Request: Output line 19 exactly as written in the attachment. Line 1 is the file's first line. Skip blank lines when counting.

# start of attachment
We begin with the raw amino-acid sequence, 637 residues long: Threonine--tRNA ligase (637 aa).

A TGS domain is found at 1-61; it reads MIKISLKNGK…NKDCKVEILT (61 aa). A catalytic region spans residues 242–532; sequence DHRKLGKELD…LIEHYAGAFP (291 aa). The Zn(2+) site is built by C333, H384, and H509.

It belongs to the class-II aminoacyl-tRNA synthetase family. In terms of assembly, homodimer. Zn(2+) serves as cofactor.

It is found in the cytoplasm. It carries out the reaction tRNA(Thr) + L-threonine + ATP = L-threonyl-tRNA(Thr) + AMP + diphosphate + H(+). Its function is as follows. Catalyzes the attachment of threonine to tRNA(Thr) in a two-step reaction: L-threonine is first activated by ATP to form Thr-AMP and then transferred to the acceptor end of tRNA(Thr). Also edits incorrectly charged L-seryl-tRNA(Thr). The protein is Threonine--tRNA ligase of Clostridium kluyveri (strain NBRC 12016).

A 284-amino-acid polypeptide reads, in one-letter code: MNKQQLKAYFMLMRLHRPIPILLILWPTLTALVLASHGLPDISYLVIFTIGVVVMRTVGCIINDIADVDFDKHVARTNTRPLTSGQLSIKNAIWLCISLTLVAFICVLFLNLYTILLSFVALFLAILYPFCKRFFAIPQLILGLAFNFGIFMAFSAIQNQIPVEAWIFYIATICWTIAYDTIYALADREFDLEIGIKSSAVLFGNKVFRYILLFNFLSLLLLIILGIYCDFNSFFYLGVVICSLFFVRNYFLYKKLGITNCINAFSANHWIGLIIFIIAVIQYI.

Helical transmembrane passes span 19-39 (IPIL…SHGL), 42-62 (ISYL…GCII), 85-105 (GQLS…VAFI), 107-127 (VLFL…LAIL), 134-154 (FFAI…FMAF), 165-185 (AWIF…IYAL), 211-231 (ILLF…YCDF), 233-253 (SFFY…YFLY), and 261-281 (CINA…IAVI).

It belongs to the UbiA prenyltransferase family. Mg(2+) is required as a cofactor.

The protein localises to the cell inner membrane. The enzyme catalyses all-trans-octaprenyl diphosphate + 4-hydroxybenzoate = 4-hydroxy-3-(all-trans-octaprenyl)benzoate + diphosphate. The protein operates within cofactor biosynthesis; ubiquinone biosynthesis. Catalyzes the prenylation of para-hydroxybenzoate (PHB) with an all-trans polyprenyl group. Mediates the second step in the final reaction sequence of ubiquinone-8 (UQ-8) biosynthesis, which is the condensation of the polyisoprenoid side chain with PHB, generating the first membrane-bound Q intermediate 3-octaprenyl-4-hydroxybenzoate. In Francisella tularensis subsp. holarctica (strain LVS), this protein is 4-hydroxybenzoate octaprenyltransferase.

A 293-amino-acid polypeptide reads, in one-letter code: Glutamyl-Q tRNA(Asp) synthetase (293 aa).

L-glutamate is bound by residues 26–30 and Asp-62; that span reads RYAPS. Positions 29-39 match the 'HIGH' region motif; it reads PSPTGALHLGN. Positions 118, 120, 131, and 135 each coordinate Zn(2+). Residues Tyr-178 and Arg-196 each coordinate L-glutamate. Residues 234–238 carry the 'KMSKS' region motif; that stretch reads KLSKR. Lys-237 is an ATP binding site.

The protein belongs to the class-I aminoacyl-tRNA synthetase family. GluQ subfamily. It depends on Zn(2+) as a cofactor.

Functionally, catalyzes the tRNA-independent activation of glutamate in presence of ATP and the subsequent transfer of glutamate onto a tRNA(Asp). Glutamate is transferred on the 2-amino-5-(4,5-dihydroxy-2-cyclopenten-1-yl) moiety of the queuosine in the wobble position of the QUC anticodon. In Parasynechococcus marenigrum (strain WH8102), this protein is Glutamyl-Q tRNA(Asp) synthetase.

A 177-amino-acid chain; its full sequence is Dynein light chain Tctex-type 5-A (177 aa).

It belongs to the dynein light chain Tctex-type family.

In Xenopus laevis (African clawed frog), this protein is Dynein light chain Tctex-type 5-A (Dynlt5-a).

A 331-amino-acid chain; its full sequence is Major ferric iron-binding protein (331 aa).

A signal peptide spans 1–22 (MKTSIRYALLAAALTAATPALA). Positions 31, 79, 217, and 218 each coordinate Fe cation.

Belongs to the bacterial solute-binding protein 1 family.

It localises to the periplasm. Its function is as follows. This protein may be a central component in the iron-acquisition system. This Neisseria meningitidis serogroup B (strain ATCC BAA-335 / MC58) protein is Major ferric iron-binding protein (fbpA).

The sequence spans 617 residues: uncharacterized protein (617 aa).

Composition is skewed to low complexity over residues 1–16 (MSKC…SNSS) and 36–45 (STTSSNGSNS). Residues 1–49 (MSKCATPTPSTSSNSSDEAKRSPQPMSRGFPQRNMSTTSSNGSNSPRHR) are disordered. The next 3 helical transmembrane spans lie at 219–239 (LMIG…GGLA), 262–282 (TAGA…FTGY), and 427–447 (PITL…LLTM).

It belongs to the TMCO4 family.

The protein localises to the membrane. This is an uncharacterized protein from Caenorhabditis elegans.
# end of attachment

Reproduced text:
It localises to the periplasm. Its function is as follows. This protein may be a central component in the iron-acquisition system. This Neisseria meningitidis serogroup B (strain ATCC BAA-335 / MC58) protein is Major ferric iron-binding protein (fbpA).